Several months ago, our teal '58 Apache Stepside was nearing completion after several years of work, and we still hadn't figured out what the rear end should look like. We knew integrated taillights would look better than the bolt-on, after-thought-looking types that the truck came with, but we weren't sure how they should look. Trucks without bumpers in the rear tend to look unfinished, but we didn't want to put on a big, heavy chrome bumper simply to fill the visual gap.

Then we looked around and picked up a pre-formed steel roll pan with a built-in license box, as well as a license plate light kit from Brothers Truck Parts for a nominal price, and things started to fall into place. The pan proved to be a good solution to our truck's ungainly rear-end appearance, and it was easy to install. The pan was ordered by mail using a credit card, and when it arrived, we prepped it and shot some paint on it so it wouldn't rust while continuing to work on the taillight situation.

Because we wanted a sort of retro custom truck, we first considered using repop '59 Cadillac bullets for taillights, but we couldn't figure out how to mount them in such a way that they wouldn't get broken or pinched. Then, we seized upon the '58 Impala with its three less obtrusive taillights on either side. But finding original lenses turned out to be a difficult proposition.

We finally gave up on that idea and decided to wander through the local auto supply and see what was offered in the way of aftermarket lights. That's when a pair of LED truck lights popped up that were much brighter than conventional bulb-type lights and could be used as combination taillights, brake lights, and blinkers. They were a bit pricey at $40 each, but they were guaranteed for 10 years, so we bought them.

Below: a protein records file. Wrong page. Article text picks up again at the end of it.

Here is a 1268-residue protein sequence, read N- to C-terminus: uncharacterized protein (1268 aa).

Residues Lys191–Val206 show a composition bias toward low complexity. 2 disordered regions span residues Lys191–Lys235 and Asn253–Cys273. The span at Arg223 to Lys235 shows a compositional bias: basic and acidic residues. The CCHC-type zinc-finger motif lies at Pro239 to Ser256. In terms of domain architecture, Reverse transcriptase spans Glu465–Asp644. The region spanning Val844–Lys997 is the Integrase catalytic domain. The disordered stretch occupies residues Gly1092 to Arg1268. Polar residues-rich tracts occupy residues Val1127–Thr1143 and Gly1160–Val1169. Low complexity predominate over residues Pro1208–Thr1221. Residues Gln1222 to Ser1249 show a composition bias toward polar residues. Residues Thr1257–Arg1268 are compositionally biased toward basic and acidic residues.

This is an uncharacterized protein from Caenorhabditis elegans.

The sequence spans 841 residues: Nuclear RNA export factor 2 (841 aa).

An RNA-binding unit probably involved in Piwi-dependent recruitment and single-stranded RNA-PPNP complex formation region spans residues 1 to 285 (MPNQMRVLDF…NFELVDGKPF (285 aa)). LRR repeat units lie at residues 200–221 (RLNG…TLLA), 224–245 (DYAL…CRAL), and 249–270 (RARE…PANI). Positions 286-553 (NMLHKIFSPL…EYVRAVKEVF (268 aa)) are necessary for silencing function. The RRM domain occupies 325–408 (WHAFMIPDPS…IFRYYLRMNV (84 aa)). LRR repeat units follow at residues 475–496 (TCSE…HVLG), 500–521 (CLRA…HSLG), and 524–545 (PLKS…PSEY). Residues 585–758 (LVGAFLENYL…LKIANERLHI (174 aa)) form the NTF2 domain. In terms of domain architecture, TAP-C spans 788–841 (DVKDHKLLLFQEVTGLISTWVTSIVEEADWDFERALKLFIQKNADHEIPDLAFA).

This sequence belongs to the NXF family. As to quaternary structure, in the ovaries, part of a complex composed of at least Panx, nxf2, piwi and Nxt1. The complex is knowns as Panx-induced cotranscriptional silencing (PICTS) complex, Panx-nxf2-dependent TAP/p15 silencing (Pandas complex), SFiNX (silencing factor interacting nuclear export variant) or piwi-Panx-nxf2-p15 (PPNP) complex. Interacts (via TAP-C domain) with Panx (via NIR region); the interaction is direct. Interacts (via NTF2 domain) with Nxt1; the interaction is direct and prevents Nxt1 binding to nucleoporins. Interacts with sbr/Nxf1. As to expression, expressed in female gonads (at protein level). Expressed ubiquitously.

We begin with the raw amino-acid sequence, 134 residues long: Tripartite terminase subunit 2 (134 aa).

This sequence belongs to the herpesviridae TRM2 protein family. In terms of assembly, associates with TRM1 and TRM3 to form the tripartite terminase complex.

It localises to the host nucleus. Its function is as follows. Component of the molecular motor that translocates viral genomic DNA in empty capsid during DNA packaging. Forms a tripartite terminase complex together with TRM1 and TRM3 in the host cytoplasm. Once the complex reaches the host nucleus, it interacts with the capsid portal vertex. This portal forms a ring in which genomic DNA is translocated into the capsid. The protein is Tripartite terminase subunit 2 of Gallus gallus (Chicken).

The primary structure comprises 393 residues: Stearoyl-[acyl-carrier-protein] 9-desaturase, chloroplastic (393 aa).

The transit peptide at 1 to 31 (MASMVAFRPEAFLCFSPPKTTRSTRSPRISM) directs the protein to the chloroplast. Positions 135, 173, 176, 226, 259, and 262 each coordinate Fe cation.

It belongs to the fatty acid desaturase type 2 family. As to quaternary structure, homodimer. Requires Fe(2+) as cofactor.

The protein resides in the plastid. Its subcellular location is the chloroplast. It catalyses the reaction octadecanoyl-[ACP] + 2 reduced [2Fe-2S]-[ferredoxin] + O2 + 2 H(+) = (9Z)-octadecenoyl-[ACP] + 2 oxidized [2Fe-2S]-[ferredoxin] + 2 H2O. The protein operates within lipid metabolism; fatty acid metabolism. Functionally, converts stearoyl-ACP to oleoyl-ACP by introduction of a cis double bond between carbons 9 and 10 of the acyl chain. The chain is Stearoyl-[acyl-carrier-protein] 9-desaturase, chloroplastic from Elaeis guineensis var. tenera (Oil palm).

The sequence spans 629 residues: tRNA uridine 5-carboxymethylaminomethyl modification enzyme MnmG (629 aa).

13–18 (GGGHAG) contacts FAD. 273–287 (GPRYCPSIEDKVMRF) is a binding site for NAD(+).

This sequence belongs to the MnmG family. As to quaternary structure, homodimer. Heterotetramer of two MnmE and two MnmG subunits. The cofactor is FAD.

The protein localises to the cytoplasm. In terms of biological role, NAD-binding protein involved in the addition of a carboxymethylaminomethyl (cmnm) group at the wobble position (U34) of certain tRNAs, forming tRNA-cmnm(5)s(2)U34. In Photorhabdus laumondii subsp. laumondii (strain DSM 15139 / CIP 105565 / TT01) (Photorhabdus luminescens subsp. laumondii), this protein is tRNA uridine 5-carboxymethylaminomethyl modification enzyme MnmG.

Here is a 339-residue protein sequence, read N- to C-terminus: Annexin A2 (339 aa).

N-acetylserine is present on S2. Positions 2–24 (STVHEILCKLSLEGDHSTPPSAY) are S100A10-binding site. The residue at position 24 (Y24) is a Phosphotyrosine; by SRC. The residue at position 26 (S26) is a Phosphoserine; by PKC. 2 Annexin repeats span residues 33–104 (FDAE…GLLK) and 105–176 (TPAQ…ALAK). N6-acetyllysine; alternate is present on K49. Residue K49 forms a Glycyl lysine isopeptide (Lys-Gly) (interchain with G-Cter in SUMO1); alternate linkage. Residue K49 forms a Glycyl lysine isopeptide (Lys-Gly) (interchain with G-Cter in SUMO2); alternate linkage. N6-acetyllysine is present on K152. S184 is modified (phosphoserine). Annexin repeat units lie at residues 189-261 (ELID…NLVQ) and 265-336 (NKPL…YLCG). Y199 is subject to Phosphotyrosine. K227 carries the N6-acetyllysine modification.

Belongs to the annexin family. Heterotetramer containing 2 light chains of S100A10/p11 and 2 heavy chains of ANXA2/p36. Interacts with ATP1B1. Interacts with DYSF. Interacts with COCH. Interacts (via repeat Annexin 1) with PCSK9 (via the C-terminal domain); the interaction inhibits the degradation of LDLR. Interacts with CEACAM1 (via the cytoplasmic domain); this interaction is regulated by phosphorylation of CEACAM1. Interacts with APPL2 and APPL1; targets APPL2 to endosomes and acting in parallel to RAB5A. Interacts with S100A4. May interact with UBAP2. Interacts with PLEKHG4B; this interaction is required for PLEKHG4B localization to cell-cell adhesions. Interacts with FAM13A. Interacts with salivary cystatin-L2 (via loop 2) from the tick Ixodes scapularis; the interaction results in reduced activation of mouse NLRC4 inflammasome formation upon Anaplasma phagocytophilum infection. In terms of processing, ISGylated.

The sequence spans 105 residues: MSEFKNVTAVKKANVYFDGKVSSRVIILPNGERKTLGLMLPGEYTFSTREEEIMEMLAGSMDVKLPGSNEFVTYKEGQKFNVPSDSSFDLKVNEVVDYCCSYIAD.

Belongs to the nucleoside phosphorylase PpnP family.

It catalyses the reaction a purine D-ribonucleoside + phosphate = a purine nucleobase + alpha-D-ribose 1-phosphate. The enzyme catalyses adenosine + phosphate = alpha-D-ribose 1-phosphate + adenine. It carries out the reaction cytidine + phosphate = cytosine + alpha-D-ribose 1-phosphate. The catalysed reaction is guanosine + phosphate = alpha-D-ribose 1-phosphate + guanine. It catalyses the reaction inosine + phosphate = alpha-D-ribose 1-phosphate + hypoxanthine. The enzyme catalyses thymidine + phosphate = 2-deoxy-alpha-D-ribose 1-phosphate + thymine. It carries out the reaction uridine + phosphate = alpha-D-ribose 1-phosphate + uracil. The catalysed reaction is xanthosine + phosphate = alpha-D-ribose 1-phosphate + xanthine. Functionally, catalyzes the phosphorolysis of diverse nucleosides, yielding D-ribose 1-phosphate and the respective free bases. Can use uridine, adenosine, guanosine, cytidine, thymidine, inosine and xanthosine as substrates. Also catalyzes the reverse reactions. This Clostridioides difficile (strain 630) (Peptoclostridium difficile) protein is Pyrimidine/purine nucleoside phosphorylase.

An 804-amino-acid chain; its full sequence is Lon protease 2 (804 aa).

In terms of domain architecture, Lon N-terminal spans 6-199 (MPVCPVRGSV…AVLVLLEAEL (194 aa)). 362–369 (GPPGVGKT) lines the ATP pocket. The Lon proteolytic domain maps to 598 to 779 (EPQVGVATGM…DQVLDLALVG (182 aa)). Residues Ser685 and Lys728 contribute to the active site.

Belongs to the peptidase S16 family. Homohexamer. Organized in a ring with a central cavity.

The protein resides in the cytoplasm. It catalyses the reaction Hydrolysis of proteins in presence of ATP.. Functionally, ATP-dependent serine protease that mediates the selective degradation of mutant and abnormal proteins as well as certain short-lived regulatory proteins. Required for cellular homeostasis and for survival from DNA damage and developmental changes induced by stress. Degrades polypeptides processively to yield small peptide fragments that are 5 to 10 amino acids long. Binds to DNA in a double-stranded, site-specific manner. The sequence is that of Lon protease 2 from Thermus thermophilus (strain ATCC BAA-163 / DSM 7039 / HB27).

At first we considered cutting oblong slots in the roll pan to install the LED lights, but then another solution came to mind that also evoked that '58 Impala look. We simply cut three holes in either side of the pan and mounted the lights behind them. If your truck's rear end doesn't look as good as you'd like, read on. Installing a roll pan is easy and inexpensive, and mounting LED taillights is a snap. Here's how it's done.

The roll pan came from Brothers already formed and fit like a glove. In fact, if you didn't want to mount a license plate or taillights on it, all you would have to do is paint the pan and mount it with a couple of bolts and some sheetmetal screws. But in that case you would have to resort to the original-style, exposed taillights and a license plate mounting bracket. To get that custom look, all we needed to do was drill or cut a few well-placed holes in the roll pan, which had a license plate well already.

We began by drilling the holes for the license plate lights. The easiest way to figure out exactly where you want the lights positioned is to mount a license plate using the pre-drilled holes for it, so you can see how to centrally position the lights on either side. We marked the center of the hole we needed to cut on one side of the license plate well. Then, we marked the other side exactly the same.

We used a punch to indent the centers of the holes, then chucked a hole saw of correct diameter to allow a snap-in fit for the license plate lights in a variable-speed drill. We slowly drilled each pilot hole, making sure the drill was held at right angles to the panel. We then shot a little light oil on the hole saw and cut the hole. We cut the other side the same way, then used a file to clean and de-burr the holes.